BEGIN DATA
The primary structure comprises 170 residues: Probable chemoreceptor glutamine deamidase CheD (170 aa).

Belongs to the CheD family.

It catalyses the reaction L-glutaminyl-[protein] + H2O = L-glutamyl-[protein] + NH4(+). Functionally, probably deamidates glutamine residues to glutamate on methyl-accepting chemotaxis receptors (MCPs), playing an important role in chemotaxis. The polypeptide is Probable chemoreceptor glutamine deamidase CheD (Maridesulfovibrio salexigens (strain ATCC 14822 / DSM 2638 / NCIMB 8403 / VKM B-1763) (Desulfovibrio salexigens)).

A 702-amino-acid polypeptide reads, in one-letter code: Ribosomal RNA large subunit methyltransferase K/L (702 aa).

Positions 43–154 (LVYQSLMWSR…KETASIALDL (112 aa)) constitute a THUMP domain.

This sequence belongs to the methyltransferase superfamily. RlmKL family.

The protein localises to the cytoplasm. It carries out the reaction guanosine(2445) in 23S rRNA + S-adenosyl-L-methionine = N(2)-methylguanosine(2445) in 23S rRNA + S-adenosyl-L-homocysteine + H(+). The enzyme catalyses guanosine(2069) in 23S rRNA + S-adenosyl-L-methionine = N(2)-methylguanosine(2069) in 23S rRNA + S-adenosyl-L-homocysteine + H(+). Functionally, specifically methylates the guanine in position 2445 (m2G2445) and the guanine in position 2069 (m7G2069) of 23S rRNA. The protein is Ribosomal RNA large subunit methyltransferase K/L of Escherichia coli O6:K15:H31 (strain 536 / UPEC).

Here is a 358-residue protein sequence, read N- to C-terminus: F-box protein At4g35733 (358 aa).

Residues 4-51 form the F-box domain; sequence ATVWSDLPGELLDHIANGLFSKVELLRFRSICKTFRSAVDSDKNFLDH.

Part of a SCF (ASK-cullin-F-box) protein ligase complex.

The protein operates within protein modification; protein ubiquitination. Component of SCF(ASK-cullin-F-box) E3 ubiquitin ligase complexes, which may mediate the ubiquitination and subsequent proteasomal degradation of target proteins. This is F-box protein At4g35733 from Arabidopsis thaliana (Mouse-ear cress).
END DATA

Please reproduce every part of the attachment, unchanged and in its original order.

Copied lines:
The primary structure comprises 170 residues: Probable chemoreceptor glutamine deamidase CheD (170 aa).

Belongs to the CheD family.

It catalyses the reaction L-glutaminyl-[protein] + H2O = L-glutamyl-[protein] + NH4(+). Functionally, probably deamidates glutamine residues to glutamate on methyl-accepting chemotaxis receptors (MCPs), playing an important role in chemotaxis. The polypeptide is Probable chemoreceptor glutamine deamidase CheD (Maridesulfovibrio salexigens (strain ATCC 14822 / DSM 2638 / NCIMB 8403 / VKM B-1763) (Desulfovibrio salexigens)).

A 702-amino-acid polypeptide reads, in one-letter code: Ribosomal RNA large subunit methyltransferase K/L (702 aa).

Positions 43–154 (LVYQSLMWSR…KETASIALDL (112 aa)) constitute a THUMP domain.

This sequence belongs to the methyltransferase superfamily. RlmKL family.

The protein localises to the cytoplasm. It carries out the reaction guanosine(2445) in 23S rRNA + S-adenosyl-L-methionine = N(2)-methylguanosine(2445) in 23S rRNA + S-adenosyl-L-homocysteine + H(+). The enzyme catalyses guanosine(2069) in 23S rRNA + S-adenosyl-L-methionine = N(2)-methylguanosine(2069) in 23S rRNA + S-adenosyl-L-homocysteine + H(+). Functionally, specifically methylates the guanine in position 2445 (m2G2445) and the guanine in position 2069 (m7G2069) of 23S rRNA. The protein is Ribosomal RNA large subunit methyltransferase K/L of Escherichia coli O6:K15:H31 (strain 536 / UPEC).

Here is a 358-residue protein sequence, read N- to C-terminus: F-box protein At4g35733 (358 aa).

Residues 4-51 form the F-box domain; sequence ATVWSDLPGELLDHIANGLFSKVELLRFRSICKTFRSAVDSDKNFLDH.

Part of a SCF (ASK-cullin-F-box) protein ligase complex.

The protein operates within protein modification; protein ubiquitination. Component of SCF(ASK-cullin-F-box) E3 ubiquitin ligase complexes, which may mediate the ubiquitination and subsequent proteasomal degradation of target proteins. This is F-box protein At4g35733 from Arabidopsis thaliana (Mouse-ear cress).